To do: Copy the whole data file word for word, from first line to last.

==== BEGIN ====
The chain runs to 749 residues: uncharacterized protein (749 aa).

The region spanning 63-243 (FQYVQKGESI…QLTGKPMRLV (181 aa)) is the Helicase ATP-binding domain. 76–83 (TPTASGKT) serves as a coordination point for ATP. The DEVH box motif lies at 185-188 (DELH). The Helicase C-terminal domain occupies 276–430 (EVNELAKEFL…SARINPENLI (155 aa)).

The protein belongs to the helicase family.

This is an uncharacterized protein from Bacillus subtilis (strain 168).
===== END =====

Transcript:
The chain runs to 749 residues: uncharacterized protein (749 aa).

The region spanning 63-243 (FQYVQKGESI…QLTGKPMRLV (181 aa)) is the Helicase ATP-binding domain. 76–83 (TPTASGKT) serves as a coordination point for ATP. The DEVH box motif lies at 185-188 (DELH). The Helicase C-terminal domain occupies 276–430 (EVNELAKEFL…SARINPENLI (155 aa)).

The protein belongs to the helicase family.

This is an uncharacterized protein from Bacillus subtilis (strain 168).